SSG has been in the scene for over 21 years now. But, surprisingly, I had very little knowledge about the incredible work SSG has been doing before coming here. When I joined SSG, I expressed my concerns to the management and proposed to build a strong brand image which will reinforce trust in people about SSG products and help the company to win in the long run.

A person can’t do everything. An entrepreneur seldom can be good at both running a business and building a brand. When a company is in its infancy, it might not need any particular marketing efforts. But as the company grows and business expands, it is essential to take expertise from different fields including marketing and branding on-board. With the group of experts available in the organization, it becomes easier for the entrepreneur to decentralize and delegate authority.

From the beginning, I have been working hard to either redefine or re-emphasize the vision, mission, and values of the company. We are now working to facilitate a cultural shift. SSG has been going through a transformation phase for the last one and a half years.

At present, we are in the second phase. We have restructured the company. Now the question is how far it wants to go.

Image by SSG

Image by SSG

Can you elaborate the process?

Well, what I realized at the very beginning is that SSG lacked market visibility. It has been doing great business-wise and generating good revenue. It has been growing consistently. It offers some of the best products in the market. Despite all these facts, people don’t know much about SSG. It does not have a strong public perception.

Time is a very crucial factor in building a brand. It takes a long time to build a brand. Yes, people have started to actually recognize this company. Although they have a varying understanding: some believe that SSG is a multi-national company, some think it is totally new in the scene. For now, people know the name.

Going forward, our vision is to become a local conglomerate with a global perspective. 

There were some obstacles, of course. There was a traditional mindset in play that hindered the growth. Initially, I had to convince the management that this marketing overhaul is not an unnecessary expense for the company. 

There is a Chinese saying which goes like this: if you don’t want to communicate, don’t open a shop. I told them that competition is on the rise and if we do not take actions, the market would soon be saturated and we would left alone with good quality products but no customer to buy them.

A strong corporate image, you see, not only help a company to have a sustained success, it also helps to attract good talent to the company. And a good pool of efficient and innovative employees can lead the company to success. Ultimately, competition comes down to people. The upside of having great people is that you can solve bigger problems.

A person can’t do everything. An entrepreneur seldom can be good at both running a business and building a brand. When a company is in its infancy, it might not need any particular marketing efforts. But as the company grows and business expands, it is essential to take expertise from different fields including marketing and branding on-board. With the group of experts available in the organization, it becomes easier for the entrepreneur to decentralize and delegate authority.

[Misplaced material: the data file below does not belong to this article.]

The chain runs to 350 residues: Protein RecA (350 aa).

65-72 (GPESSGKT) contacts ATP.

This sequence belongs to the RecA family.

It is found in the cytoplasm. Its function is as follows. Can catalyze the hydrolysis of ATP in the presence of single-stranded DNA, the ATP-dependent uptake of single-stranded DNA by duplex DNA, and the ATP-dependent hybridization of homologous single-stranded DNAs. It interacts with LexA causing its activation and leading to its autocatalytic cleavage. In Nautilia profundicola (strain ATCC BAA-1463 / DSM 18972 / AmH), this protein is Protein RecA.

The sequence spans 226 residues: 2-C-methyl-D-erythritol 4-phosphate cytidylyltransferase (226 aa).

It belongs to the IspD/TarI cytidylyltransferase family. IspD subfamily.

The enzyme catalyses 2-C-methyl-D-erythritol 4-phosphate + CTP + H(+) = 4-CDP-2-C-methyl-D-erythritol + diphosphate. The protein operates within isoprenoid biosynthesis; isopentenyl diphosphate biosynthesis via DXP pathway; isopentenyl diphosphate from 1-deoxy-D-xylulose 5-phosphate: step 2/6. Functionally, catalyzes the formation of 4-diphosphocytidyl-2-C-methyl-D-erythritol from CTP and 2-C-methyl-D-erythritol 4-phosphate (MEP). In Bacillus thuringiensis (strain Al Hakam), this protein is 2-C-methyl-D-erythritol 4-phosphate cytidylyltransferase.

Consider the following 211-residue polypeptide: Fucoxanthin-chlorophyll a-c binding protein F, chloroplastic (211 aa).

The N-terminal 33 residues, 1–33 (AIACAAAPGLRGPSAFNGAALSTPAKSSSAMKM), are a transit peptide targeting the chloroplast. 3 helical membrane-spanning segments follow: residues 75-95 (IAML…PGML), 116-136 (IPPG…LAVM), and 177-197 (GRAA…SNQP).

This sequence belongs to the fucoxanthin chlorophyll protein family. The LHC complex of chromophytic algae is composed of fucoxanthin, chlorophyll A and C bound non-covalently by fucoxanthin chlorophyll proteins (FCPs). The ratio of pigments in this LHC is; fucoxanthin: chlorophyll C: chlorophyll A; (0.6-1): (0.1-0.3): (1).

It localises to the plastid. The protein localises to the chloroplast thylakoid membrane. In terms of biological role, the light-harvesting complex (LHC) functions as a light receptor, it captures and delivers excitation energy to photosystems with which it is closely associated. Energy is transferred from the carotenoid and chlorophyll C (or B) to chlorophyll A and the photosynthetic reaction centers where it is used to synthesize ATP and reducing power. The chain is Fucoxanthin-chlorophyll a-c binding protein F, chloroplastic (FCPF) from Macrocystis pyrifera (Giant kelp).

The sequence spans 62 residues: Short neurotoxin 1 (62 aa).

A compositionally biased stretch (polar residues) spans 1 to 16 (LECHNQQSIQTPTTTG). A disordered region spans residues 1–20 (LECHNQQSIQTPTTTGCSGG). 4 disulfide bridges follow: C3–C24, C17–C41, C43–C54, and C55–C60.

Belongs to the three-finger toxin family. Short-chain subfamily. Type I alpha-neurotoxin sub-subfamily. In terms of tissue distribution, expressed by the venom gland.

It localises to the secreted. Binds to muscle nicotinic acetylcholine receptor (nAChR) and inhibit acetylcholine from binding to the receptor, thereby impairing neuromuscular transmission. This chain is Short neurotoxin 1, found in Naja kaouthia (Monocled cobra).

How do you measure ROI for your marketing efforts? What metrics are important to you as a CMO? How do you ensure that you achieve those metrics?  

As for ROI measurement, there is not a lot of opportunities to measure the return on investment. For mediums like billboard and TVC, it is hard to get numbers. Then and again, we apply TRP for TVCs and for all marketing campaigns we conduct post-campaign research.

The key metric often comes down to Top of mind [ToP] score and sales where applicable. After my joining, we had begun to develop proper Standard operation Procedures (SoP) and so far, the return on our campaigns is satisfactory.

For now, we are trying to apply SoPs that we have designed and we make sure that everyone maintains it. As I said before, marketing is not only about advertising. It is way more than that. Part of my job is to build the foundation and culture.

We need to ensure that the team is conducting operations in a proper manner, bringing in the right people and maintaining the standard. There is also a special focus on automation and IT recently.

To be precise, I would say that my first priority is to focus on branding which encompasses not only the popularity of the product but the image of the corporation as a whole. Next, recruiting strong, smart, resilient, innovative people. And, lastly, finding out ways to automate operations.

How does marketing work at SSG?

At SSG, the process is quite collaborative. We work together to come up with the best strategy and work harder to implement it.

Marketing is a very superficial thing, right? You can’t just draw a chart and expect everyone to understand it. People need to visualize to understand a marketing plan. Then comes the execution part which is another challenge. Management isn’t always supportive of our marketing plans since we can’t present the ROIs instantly. It’s a long-term process. It needs time.

On that note, I would just point out something here: if the CEO or the top management of a company doesn’t understand marketing–or worst doesn’t believe in its impact–the company can’t grow bigger.

What are the mediums and channels you use to build a strong brand image and reach out to your target customers?

We normally market our product via the traditional trade channels. But we are thinking of using other channels, such as supermarkets and online marketplaces. In fact, we have plans to introduce our very own online shopping platform: E-SSG.

Tradeshows, direct marketing take a large part of our marketing activities. Apart from that, we do TVC and print ads. 

Recently, we have started doing digital at a small scale, spending around 5% of our total marketing budget online. It is pretty nominal now. But we wish to increase the expenditure since we are getting a good result.

We have already launched some pilot projects. In the time of last two Eids, for example, we ran two different projects which were quite successful.

The field of marketing has been going through a rapid change in the recent years. Digital marketing, content, and increasing use of technology have become dominant trends in the space globally. In Bangladesh, though, we are just starting to see the surface of these major trends. How do you think this space is going to change down the line in 3-5 years?